RARE 19TH CENTURY MAP OF THE MALACCA STRAIT WITH SINGAPORE
“Malacca Strait with Part of the East Coast of the Malay Peninsula”, engraving published in London by the British Admiralty in 30 June 1898 under the superintendence of Rear Admiral Sir W.J.L. Wharton. Size: 65,5 x 98 cm.
In 1795 King George III created the United Kingdom Hydrographic Office, to provide top notch nautical charts to the vast Royal Navy. Prior to the founding of the Admiralty the surveying and creation of nautical charts was primarily a commercial venture in which the cartographer himself, more often than not, actually financed the printing of his own material. The great navigator James Cook himself is known to have scrambled for funds to publish his own seminal charts – the most important and advanced of the period. The system of privately funded nautical mapping and publishing left vast portions of the world uncharted and many excellent charts unpublished. King George III, responding to significant loss in trade revenue related to shipwrecks and delay due to poor charts, recognised the need for an institutionalised government sponsored cartographic agency – the Admiralty.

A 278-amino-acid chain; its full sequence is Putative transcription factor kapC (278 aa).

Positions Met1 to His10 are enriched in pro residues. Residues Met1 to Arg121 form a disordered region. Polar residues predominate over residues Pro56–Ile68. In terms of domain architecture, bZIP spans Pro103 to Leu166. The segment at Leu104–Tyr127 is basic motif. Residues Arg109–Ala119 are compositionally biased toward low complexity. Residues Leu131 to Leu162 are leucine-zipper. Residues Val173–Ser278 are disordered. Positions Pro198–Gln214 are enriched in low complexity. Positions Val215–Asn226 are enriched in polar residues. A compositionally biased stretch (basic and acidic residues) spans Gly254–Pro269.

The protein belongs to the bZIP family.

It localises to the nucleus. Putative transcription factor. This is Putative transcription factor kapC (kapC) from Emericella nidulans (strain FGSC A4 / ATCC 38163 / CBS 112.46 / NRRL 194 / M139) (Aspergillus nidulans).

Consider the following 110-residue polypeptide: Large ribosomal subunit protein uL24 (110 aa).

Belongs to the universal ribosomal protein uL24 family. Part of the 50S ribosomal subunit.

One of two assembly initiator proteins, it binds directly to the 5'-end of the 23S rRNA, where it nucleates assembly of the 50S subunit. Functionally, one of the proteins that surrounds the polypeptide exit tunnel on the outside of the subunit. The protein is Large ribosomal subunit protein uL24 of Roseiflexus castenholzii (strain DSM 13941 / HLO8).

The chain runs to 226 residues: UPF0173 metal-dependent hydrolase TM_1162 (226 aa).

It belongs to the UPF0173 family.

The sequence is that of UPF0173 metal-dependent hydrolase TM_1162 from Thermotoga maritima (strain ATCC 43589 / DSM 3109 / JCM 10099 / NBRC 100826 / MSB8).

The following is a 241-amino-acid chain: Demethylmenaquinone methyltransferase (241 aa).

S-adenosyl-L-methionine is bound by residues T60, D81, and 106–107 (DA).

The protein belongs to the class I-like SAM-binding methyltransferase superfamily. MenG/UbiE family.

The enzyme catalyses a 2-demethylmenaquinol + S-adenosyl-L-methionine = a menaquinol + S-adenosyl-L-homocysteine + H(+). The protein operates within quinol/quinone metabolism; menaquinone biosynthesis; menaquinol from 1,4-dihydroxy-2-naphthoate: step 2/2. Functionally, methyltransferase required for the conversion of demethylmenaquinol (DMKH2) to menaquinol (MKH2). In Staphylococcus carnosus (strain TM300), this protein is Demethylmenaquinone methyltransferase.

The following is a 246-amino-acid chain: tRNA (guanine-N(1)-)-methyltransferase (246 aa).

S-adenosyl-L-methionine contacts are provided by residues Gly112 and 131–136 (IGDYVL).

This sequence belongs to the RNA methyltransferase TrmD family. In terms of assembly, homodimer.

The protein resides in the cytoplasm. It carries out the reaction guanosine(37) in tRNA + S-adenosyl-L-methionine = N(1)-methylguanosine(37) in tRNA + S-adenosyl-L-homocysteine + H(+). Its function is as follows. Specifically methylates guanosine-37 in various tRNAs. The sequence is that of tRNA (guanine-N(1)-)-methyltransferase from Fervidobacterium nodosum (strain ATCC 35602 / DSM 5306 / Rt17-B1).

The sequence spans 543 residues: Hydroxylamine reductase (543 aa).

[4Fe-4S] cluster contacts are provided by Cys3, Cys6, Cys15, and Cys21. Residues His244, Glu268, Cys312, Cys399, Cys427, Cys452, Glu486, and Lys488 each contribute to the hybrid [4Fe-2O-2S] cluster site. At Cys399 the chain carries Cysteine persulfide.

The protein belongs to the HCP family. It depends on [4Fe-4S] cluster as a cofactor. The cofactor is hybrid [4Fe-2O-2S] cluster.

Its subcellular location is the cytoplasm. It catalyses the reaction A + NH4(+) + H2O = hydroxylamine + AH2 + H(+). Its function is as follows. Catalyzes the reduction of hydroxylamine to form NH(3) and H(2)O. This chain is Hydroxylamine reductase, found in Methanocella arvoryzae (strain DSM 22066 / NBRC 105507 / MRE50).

The United Kingdom Hydrographic Office is still in operation today.
On this large and rare 19th century nautical chart or maritime map we see Peninsula Malaya, Singapore and its neighbouring islands and parts of Sumatra surrounded by the South China Sea and Malacca Strait.
In the second half of the 19th century, Singapore was part of the Straits Settlements, a group of British territories in Southeast Asia controlled by the British East India Company and later served as a crown colony. In the 1890s Singapore became a global centre for rubber sorting and export.
Price: EUR 2.150,-